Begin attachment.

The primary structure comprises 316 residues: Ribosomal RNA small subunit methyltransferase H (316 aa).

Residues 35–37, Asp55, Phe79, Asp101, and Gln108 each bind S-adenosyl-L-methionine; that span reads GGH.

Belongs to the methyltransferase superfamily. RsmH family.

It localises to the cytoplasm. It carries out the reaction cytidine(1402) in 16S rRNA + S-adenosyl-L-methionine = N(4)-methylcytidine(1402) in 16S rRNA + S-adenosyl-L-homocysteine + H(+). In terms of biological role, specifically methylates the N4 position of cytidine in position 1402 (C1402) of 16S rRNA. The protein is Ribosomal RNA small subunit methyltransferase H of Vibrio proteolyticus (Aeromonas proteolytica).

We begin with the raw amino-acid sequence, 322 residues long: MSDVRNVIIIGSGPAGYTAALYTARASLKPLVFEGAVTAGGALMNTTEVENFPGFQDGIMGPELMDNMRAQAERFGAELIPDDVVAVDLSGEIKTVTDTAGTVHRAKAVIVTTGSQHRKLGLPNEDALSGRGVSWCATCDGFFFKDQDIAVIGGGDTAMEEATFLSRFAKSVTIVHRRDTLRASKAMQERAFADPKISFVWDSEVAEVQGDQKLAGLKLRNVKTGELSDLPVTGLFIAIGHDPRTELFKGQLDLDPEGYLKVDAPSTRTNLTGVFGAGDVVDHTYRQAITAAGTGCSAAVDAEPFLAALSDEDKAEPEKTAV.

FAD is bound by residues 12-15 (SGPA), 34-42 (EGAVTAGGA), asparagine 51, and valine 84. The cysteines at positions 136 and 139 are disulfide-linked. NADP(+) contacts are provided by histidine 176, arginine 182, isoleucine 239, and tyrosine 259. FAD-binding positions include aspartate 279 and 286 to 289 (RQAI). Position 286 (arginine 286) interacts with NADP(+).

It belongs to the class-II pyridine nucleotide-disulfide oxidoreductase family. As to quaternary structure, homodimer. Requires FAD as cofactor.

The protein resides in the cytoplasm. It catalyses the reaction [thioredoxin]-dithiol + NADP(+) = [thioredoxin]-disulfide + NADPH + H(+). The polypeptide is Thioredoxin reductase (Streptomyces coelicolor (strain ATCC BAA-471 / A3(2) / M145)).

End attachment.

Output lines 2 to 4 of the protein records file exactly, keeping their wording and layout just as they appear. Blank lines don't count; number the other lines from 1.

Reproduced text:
Residues 35–37, Asp55, Phe79, Asp101, and Gln108 each bind S-adenosyl-L-methionine; that span reads GGH.

Belongs to the methyltransferase superfamily. RsmH family.

It localises to the cytoplasm. It carries out the reaction cytidine(1402) in 16S rRNA + S-adenosyl-L-methionine = N(4)-methylcytidine(1402) in 16S rRNA + S-adenosyl-L-homocysteine + H(+). In terms of biological role, specifically methylates the N4 position of cytidine in position 1402 (C1402) of 16S rRNA. The protein is Ribosomal RNA small subunit methyltransferase H of Vibrio proteolyticus (Aeromonas proteolytica).